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dc.contributor.authorLaylavi, Farhad
dc.date.accessioned2017-03-24T01:22:08Z
dc.date.available2017-03-24T01:22:08Z
dc.date.issued2016en_US
dc.identifier.urihttp://hdl.handle.net/11343/129095
dc.description© 2016 Dr. Farhad Laylavi
dc.description.abstractTimely access to up-to-date, relevant and the geographically referenced emergency information is considered as the essential requirement of the emergency response. The considerable role of social media in providing a source of timely emergency information and supporting the emergency response activities has been demonstrated during a series of real-world events, such as earthquakes, floods, and terrorist attacks. Among the available social media platforms, Twitter has been an effective way of sharing information and communicating warnings between disaster relief organisations and citizens on the ground during many real-world incidents. However, despite the inherent capability of Twitter in meeting the timeliness requirement, there are major challenges in the identification of event-related tweets as well as the estimation of the actual location of Twitter data. First of all, finding tweets related to a specific event from tens of thousands of tweets posted every minute is a non-trivial task. The second issue lies in the spatial aspect of Twitter data. Tweets sent from location-enabled devices can be geotagged containing the precise location coordinates. However, only about 1% to 3% of all tweets are geotagged. Systems or tools that rely on geotagging can only benefit from a small fraction of Twitter data, even though there is valuable information in the remaining non-geotagged portion. Accordingly, assessment of Twitter messages to identify the event-related tweets, along with inferring their location with the highest possible accuracy are considered as priority research areas regarding the adoption of Twitter data in emergency response. To address the above-mentioned challenges, this research was conducted by using Design Science Research Methodology (DSRM) as the overarching research method to develop a framework for adopting Twitter in emergency response. The developed framework aims at the identification of the tweets related to an event of interest within the study area along with inferring their approximate location in a timely manner. The proposed framework for event-relatedness assessment and location inference of Twitter data was successfully implemented into a prototype system and its feasibility was verified through a case study demonstration using a sample dataset of tweets collected during a real-world emergency. The results of the prototype demonstration were used to empirically evaluate the performance of the prototype through the calculation of several performance metrics. The prototype achieved an overall success rate of about 75% in performing both the event-relatedness assessment and location inference of the sample tweets. In the end, the conclusions drawn from the proposed framework and its implementation and evaluation together with the implications for practice and future research were presented.en_US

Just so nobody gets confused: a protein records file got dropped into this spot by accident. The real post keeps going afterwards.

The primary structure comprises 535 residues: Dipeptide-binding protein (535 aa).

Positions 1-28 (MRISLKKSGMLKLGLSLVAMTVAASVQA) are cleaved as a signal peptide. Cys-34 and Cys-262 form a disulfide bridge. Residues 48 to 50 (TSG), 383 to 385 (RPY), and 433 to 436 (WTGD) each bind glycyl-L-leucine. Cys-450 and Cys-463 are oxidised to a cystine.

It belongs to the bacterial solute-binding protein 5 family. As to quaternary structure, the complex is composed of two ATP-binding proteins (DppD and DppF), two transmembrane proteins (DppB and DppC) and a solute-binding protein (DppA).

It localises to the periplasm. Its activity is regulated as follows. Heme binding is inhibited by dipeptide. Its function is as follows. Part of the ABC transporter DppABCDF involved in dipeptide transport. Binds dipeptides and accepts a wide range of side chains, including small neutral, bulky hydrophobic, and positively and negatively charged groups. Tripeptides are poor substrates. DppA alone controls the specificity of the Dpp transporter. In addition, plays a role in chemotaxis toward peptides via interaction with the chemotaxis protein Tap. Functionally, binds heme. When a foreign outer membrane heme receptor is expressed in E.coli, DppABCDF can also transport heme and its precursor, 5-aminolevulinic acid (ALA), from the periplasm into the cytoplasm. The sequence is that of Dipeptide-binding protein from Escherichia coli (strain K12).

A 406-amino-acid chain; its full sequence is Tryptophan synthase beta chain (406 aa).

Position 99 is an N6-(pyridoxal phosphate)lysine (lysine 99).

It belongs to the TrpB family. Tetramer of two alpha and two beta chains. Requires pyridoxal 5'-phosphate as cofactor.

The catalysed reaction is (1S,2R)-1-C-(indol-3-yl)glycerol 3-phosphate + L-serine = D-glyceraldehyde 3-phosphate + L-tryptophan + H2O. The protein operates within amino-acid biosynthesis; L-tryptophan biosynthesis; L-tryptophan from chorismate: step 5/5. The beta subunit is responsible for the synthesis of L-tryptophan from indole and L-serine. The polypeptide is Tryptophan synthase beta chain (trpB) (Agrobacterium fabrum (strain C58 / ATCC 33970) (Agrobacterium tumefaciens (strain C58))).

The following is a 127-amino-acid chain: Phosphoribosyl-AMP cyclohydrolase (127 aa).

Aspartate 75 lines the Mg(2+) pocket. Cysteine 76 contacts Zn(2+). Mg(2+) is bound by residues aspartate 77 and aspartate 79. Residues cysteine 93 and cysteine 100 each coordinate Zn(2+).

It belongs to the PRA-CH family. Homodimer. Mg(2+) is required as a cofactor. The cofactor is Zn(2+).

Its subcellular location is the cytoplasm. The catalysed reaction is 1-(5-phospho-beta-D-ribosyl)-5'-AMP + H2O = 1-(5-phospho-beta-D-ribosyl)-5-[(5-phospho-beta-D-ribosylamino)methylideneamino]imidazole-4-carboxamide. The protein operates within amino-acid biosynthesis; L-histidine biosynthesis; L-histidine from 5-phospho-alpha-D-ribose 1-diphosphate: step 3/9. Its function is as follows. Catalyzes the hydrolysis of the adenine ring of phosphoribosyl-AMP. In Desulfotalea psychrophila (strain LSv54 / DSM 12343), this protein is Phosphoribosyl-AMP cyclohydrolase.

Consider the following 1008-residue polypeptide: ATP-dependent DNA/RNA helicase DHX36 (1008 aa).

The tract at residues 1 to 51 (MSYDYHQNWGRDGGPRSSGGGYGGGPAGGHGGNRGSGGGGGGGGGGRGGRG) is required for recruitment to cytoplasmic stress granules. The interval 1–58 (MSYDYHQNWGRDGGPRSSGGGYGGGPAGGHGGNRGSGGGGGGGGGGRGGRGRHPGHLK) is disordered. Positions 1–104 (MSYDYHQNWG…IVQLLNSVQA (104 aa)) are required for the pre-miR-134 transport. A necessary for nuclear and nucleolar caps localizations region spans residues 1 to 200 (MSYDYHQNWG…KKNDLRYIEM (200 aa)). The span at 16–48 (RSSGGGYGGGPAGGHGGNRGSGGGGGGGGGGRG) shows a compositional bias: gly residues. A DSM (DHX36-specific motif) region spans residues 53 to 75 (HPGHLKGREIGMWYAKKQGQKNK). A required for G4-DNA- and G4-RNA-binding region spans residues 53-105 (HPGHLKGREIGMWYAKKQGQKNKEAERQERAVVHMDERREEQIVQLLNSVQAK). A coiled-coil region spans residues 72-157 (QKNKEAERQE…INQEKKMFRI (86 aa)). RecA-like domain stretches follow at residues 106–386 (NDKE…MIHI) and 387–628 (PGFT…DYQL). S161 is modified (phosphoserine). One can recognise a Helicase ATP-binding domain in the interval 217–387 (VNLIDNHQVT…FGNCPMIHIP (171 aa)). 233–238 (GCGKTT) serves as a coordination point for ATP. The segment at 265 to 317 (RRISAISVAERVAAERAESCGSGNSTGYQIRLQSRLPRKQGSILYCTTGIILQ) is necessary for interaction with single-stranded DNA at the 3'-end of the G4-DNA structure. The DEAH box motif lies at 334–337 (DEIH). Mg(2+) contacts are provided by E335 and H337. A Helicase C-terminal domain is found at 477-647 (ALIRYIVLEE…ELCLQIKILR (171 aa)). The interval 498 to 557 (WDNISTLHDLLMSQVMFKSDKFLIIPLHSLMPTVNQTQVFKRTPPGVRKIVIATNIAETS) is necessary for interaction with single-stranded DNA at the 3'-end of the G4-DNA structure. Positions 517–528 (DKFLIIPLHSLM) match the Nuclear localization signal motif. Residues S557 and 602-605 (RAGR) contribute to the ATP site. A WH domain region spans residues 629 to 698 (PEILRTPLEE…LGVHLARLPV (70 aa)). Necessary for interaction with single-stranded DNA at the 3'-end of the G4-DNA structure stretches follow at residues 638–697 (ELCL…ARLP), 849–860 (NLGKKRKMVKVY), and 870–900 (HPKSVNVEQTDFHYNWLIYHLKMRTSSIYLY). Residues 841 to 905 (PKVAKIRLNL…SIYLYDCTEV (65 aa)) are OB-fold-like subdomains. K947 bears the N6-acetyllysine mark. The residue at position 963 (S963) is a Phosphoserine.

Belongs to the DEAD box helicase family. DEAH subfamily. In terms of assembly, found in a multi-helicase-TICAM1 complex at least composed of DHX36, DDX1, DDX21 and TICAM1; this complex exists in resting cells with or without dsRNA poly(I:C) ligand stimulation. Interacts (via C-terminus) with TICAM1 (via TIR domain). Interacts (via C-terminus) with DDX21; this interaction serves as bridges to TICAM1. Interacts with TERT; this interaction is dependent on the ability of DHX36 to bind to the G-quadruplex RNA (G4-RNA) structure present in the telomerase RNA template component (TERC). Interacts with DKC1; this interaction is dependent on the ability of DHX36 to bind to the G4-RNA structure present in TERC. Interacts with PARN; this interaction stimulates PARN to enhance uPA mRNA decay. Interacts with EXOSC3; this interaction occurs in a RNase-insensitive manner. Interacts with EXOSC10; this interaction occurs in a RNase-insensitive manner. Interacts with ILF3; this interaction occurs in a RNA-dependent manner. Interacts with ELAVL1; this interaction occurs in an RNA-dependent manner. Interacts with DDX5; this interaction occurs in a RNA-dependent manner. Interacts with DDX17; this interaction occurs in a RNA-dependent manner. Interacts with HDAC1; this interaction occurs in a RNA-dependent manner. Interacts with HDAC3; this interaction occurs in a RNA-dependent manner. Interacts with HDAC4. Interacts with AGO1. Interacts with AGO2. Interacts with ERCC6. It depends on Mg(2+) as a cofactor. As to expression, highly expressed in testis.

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dc.subjectsocial mediaen_US
dc.subjectTwitteren_US
dc.subjectemergency managementen_US
dc.subjectlocation inferenceen_US
dc.subjectevent detectionen_US
dc.subjectevent message identificationen_US
dc.titleA framework for adopting Twitter data in emergency responseen_US
dc.typePhD thesisen_US
melbourne.affiliation.departmentInfrastructure Engineering
melbourne.affiliation.facultyEngineering
dc.identifier.orcid0000-0002-9996-9625en_US
melbourne.thesis.supervisornameRajabifard, Abbas
melbourne.thesis.supervisoremailabbas.r@unimelb.edu.auen_US
melbourne.contributor.authorLaylavi, Farhad
melbourne.accessrightsOpen Access


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